President Biden signed an executive order Wednesday designed to make U.S. supply chains more resilient and secure.
Even after the weather starts improving, this crisis' effects are likely to linger and be felt far beyond the Lone Star State.
Cyberattacks, trade disputes, the coronavirus, natural disasters — it is exceedingly difficult to manage a complex web of business relationships
Amid the global pandemic, even supply chains get sick. The director of a polyester yarn factory in Honduras describes how COVID-19 is affecting business.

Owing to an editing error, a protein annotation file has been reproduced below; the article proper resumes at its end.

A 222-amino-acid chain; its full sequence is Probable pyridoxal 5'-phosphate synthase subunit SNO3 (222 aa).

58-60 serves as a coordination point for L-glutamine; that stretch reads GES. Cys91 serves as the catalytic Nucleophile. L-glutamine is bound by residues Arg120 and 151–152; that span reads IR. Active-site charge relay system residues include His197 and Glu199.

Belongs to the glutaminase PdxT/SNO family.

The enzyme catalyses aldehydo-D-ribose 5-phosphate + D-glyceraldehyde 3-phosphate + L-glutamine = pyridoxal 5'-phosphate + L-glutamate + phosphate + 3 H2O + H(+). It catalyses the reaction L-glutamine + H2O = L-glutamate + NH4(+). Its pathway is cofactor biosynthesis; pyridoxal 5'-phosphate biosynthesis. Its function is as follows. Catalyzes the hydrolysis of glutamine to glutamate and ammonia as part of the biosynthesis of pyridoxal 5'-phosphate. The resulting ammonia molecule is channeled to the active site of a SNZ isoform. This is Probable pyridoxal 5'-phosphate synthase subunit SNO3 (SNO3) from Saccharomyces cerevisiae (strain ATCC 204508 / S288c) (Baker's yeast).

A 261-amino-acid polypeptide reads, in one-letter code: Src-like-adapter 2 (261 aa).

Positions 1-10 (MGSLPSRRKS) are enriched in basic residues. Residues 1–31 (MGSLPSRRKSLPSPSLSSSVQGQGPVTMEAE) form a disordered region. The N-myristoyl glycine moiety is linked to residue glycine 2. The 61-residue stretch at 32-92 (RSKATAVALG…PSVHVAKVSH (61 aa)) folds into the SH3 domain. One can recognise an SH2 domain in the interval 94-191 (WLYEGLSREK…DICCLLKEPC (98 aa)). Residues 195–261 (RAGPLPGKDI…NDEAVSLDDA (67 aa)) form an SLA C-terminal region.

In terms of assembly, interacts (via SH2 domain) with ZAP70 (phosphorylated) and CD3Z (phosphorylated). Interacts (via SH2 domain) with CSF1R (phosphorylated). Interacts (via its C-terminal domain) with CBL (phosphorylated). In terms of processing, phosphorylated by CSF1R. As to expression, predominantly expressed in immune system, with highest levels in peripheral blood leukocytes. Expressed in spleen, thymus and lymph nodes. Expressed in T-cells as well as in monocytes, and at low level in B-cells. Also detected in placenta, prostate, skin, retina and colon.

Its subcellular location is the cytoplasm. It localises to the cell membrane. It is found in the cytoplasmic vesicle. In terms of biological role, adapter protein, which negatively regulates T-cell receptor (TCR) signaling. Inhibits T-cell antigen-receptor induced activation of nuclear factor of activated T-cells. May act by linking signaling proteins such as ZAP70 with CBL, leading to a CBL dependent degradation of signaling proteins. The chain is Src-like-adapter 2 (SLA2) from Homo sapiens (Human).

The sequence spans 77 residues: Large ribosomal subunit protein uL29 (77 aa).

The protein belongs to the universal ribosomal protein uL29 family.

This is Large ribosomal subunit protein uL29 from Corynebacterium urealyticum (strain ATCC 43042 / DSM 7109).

As U.S automakers restart operations this week, they're pressuring critical suppliers in Mexico to fire up the assembly lines as well, despite significant pandemic risk.
The model started in the 1970s during the quest for leanness and cost cutting. But it leads to supply chain issues when disasters hit.
As factories in China idle, American companies scramble to find alternate suppliers.
The head of OMG Accessories anticipates that the coronavirus will set back the production of her company's products by at least two months.